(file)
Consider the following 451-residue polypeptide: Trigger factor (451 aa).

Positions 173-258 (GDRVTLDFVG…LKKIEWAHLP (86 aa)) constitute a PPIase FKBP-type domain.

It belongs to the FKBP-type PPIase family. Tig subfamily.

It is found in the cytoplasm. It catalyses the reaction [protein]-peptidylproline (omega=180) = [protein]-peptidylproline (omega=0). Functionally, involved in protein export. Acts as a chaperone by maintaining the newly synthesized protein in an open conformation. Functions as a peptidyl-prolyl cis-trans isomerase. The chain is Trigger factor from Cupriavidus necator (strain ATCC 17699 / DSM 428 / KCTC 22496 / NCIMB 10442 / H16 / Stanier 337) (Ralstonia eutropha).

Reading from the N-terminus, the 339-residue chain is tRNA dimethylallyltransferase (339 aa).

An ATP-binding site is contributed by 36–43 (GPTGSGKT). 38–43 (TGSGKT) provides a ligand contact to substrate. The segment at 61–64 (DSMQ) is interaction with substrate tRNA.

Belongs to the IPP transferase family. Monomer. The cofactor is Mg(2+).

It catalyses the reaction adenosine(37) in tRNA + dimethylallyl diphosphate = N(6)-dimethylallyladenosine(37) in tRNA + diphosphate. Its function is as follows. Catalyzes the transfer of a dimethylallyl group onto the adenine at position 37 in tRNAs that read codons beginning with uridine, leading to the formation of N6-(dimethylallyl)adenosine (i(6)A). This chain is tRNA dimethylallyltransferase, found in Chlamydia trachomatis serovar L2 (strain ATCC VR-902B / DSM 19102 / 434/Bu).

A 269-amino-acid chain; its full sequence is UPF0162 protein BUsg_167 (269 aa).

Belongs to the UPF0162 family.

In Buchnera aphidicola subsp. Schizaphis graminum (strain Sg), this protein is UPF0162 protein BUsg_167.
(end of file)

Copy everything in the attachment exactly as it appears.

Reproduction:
Consider the following 451-residue polypeptide: Trigger factor (451 aa).

Positions 173-258 (GDRVTLDFVG…LKKIEWAHLP (86 aa)) constitute a PPIase FKBP-type domain.

It belongs to the FKBP-type PPIase family. Tig subfamily.

It is found in the cytoplasm. It catalyses the reaction [protein]-peptidylproline (omega=180) = [protein]-peptidylproline (omega=0). Functionally, involved in protein export. Acts as a chaperone by maintaining the newly synthesized protein in an open conformation. Functions as a peptidyl-prolyl cis-trans isomerase. The chain is Trigger factor from Cupriavidus necator (strain ATCC 17699 / DSM 428 / KCTC 22496 / NCIMB 10442 / H16 / Stanier 337) (Ralstonia eutropha).

Reading from the N-terminus, the 339-residue chain is tRNA dimethylallyltransferase (339 aa).

An ATP-binding site is contributed by 36–43 (GPTGSGKT). 38–43 (TGSGKT) provides a ligand contact to substrate. The segment at 61–64 (DSMQ) is interaction with substrate tRNA.

Belongs to the IPP transferase family. Monomer. The cofactor is Mg(2+).

It catalyses the reaction adenosine(37) in tRNA + dimethylallyl diphosphate = N(6)-dimethylallyladenosine(37) in tRNA + diphosphate. Its function is as follows. Catalyzes the transfer of a dimethylallyl group onto the adenine at position 37 in tRNAs that read codons beginning with uridine, leading to the formation of N6-(dimethylallyl)adenosine (i(6)A). This chain is tRNA dimethylallyltransferase, found in Chlamydia trachomatis serovar L2 (strain ATCC VR-902B / DSM 19102 / 434/Bu).

A 269-amino-acid chain; its full sequence is UPF0162 protein BUsg_167 (269 aa).

Belongs to the UPF0162 family.

In Buchnera aphidicola subsp. Schizaphis graminum (strain Sg), this protein is UPF0162 protein BUsg_167.